donderdag 6 november 2014

Correlation: Will Japan be able to keep gold steady in JPY in 2015?

Japan has upped the speed of money printing starting in 2013, just at the same time the U.S. did QE3. This has actually been keeping the USD and JPY exchange rate stable. But now when Japan announced QE infinity with triple the size of U.S. QE compared to their GDP, that stable exchange rate will start to deteriorate. Be aware that one must not look at the absolute size of QE, but needs to look at QE as a percentage of GDP. When a low GDP country prints the same amount of money as a large GDP country, its currency will depreciate much faster than the currency of the larger GDP country.

Another pretty stable exchange rate was gold compared to JPY. Since 2013 the gold price hasn't done anything against the JPY. This means all of the printed money went into Japanese stocks instead of gold. I think the central banks have perfectly orchestrated it.

But what will happen when we have this regime change now? I think the gold price will definitively increase in Japanese JPY, that will be inevitable with this size of QE.

It will be interesting to watch what the U.S. will do next when they see all this deflation coming their way.

What's even more interesting is that the Japan yen carry trade is so obvious now.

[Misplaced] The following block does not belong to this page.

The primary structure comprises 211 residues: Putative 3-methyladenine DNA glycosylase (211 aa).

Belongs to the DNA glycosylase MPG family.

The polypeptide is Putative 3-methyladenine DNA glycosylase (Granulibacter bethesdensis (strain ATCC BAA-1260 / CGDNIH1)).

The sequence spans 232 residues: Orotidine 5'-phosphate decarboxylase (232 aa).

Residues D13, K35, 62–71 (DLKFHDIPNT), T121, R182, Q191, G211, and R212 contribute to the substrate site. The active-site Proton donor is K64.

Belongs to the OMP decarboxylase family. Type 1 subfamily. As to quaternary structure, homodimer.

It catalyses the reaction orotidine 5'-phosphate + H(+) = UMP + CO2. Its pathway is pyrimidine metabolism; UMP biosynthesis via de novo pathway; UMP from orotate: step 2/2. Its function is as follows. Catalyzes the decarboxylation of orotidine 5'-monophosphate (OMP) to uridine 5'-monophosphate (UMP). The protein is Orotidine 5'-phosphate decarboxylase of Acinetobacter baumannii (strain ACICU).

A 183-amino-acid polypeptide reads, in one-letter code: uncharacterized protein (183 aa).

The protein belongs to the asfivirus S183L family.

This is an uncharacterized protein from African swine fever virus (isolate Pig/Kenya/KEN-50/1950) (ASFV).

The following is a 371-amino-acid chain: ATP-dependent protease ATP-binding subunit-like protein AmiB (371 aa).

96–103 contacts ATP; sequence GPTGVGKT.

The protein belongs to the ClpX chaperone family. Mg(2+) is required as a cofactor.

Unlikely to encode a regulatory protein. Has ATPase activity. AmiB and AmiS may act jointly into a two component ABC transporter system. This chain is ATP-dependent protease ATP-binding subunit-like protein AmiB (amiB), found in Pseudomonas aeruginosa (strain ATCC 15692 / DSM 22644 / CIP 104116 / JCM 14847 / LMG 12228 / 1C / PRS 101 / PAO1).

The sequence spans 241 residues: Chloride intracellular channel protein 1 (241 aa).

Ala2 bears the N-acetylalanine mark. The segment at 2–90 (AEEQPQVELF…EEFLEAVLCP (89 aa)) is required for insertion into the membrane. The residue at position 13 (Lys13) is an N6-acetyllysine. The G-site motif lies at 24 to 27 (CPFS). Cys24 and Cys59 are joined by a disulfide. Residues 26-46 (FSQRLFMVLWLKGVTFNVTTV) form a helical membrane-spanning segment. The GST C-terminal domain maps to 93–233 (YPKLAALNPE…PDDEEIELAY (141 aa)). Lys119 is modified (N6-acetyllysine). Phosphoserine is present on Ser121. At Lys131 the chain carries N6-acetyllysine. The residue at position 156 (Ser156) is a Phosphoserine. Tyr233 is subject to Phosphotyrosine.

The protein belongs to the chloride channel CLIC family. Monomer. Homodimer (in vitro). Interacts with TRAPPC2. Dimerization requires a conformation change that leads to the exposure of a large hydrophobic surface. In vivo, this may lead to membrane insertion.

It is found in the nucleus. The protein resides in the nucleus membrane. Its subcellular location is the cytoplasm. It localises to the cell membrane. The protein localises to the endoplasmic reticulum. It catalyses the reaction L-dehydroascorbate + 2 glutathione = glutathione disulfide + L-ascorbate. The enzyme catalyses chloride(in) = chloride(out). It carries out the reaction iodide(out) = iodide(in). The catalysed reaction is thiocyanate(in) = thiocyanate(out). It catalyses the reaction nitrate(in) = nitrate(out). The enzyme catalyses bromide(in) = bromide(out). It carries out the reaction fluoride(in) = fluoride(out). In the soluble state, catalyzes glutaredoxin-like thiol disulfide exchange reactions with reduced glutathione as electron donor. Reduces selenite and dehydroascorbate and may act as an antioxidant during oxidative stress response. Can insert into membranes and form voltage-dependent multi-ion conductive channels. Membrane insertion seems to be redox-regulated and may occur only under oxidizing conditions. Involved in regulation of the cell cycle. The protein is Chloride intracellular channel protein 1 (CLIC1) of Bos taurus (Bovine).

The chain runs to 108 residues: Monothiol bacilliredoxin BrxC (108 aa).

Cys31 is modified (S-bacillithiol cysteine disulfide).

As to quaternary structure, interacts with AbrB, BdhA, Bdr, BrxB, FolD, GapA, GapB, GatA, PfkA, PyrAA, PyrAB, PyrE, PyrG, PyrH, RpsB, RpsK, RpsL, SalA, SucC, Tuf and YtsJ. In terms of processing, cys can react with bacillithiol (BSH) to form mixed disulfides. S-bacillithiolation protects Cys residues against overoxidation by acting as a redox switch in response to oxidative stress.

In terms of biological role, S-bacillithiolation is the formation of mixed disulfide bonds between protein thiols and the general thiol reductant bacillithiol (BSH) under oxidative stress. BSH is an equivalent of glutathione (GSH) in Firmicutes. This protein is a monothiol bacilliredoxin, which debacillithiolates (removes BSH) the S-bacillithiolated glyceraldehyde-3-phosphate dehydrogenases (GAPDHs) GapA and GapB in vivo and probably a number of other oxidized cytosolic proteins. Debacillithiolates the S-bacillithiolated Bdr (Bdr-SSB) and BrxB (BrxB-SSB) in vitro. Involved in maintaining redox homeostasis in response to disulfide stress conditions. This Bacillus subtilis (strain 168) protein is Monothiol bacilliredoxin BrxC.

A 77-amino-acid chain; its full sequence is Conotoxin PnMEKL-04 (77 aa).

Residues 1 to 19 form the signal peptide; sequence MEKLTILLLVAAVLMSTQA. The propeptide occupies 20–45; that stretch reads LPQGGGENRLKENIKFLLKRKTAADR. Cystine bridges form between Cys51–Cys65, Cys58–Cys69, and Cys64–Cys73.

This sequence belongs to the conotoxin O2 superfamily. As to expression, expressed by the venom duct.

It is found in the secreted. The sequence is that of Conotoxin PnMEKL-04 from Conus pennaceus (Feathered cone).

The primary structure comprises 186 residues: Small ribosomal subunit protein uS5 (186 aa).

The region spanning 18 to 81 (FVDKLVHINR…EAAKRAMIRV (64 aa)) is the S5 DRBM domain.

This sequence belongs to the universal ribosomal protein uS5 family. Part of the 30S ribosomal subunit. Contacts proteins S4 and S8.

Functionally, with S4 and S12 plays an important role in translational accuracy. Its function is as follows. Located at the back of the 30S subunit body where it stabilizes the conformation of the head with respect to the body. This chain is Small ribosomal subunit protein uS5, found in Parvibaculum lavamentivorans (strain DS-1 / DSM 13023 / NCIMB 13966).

They borrow yen to use those yen to buy equities and short gold. The graph above shows this correlation between USD/JPY and gold, which I will add to our list of correlations. I suspect Japan wants to hold gold steady to show all is well and that there is no inflation. This carry trade cannot keep going on forever as it will blow up at some point. Physical supply and demand will eventually be the most logical conclusion. And the yen carry trade will only end when borrowing costs start to rise due to an increase in interest rates. So watch out for the rise in yields, which will prick the carry trade bubble. Another scenario could be that the Japanese debt is so unsustainable that we get a Greece situation where bond yields start to spike. And finally the ultimate scenario will be that the yield on the carry traded yen equals the yield on the U.S dollar, that's the scenario where carry trading doesn't work anymore as you need to have a difference in yield between the two currencies. We are already seeing this has happened in Germany, where yields are the same as in Japan. Which means no carry trade is possible for euro yen based on yield spread. And I'm pretty sure U.S. bond yields will be coming down as GDP growth slows down, so U.S. bond yields will be converging to Japanese bond yields as well, and that will be the end of it.

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